Mathematics is our most powerfull logical tool. But even it does not necessarily create truth. As Bertrand Russell said, "two plus three equals five because we say it does." Mathematical relationships are abstractly defined rather than discovered. The happy coincidence is that many of these relationships can often be applied to nature and used to predict various phenomena with a high degree of accuracy.
What is the primary reason that ancient philosophers and even modern logicians have not been able to make an airtight case for logic? The deductive powers of logic are only as good as the inductive generalizations upon which they are based. Too much time has been spent on the use of primitive categories for the purpose of generalizaion. Abstract thought lulls people into thinking that categorization is possible. When we force ourselves to examine the real world, we find that categories are a product of the human mind - and not nature.
How can we improve our generalizations? There is an heirarchy of ways to describe things and ideas which provide greater accuracy:
CATEGORIZATION This is the method we have described above. An example would be room temperature. We might describe it as either warm or cold. The problem is that one person may describe it as warm whiie another may describe the same room as cold.
RANKING The method of ranking allows us to compare various room temperatures. Room A is "colder" then room B. Room C is warmer than room B. Room D is "warmer" than room B but "colder" than room C. We can now make a list of room temperatures as follows: A, B, D, C, with the temperature getting higher as we advance along the list.
RELATIVE SCALING The previous ranking example doesn't tell us anything about the distance between the room temperatures. This can be done by using a temperature scale such as our Fahrenheit scale. For example we can say room A is 64 deg; room B is 68 deg; room D is 74 deg; and room C is 75 deg. As a result, we have more information about the temperatures in terms of how far apart they are from each other.
ABSOLUTE SCALING Finally we have absolute scaling. Relative scaling gave us the distance between temperatures but did not tell us about the "ratio" or temperatures. Is 4 degrees Fahrenheit twice as warm as 2 degrees? Not really. Ratios provide additional information and are necessary for many scientific calculations. In order to get ratios, we must define absolute zero. This is done using the Rankine scale for temperatures. Zero on the Rankine scale means that there is no heat present. A temperaure of 4 degrees on this scale is twice as warm as 2 degrees. Zero degrees Rankine is -460 degrees Fahrenheit.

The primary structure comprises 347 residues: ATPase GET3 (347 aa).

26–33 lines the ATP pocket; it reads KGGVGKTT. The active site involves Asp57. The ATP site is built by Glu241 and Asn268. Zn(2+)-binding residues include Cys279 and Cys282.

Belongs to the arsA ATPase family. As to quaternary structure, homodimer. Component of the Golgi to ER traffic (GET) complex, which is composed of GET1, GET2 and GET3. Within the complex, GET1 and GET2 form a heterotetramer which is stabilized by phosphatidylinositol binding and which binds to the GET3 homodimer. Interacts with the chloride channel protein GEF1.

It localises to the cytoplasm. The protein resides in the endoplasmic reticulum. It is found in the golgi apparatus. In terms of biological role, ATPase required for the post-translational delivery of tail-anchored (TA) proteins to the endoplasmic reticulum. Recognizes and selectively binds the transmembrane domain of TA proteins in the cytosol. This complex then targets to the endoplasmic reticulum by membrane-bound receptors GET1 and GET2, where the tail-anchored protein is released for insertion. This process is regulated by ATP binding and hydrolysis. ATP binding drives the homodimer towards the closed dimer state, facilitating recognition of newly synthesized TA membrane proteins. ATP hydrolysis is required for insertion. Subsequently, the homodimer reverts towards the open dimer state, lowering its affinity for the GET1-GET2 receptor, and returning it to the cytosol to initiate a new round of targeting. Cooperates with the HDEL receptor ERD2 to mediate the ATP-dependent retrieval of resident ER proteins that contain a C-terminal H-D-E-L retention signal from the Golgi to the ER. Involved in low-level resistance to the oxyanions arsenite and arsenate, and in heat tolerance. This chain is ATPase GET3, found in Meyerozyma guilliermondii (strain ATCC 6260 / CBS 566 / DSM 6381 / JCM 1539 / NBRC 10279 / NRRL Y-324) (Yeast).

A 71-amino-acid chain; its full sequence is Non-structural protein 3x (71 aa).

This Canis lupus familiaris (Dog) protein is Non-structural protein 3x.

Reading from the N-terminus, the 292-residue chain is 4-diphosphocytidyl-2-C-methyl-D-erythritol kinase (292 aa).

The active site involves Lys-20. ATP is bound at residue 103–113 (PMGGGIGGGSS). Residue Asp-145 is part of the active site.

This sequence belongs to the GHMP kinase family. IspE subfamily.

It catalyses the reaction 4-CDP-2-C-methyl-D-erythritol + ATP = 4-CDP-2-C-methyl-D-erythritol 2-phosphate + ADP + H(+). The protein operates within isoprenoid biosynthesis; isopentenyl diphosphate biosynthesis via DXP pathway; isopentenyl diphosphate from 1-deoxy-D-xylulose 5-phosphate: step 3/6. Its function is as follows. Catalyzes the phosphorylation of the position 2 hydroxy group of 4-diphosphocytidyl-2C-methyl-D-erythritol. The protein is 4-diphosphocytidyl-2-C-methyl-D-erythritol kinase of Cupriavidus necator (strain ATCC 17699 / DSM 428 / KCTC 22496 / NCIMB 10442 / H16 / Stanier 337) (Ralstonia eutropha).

The following writings will assume that logic is very powerful but not infallible. In fact, some logic may require reflection on experiences rather than abstract thought. We believe that nature has a logical basis because of our observation that repeatable results are often obtained from a controlled set of initial conditions. The absolute accuracy of scientific laws are always being challenged. Newton's Laws, for example, were found to be in error under the unusual circumstances posed by Albert Einstein. Some of Einstein's laws are in turn being challenged by quantum mechanics. What leads us to believe we are making progress is that we have to reach further and deeper into the world of measurement to find these contradictions.
Knowledge, to be useful, must allow us to predict the future and explain the past. Logic is necessary for the determination of relationships and the analysis of facts. Without inductive logic we do not have knowledge but only a series of factual stimuli which have no context or meaning.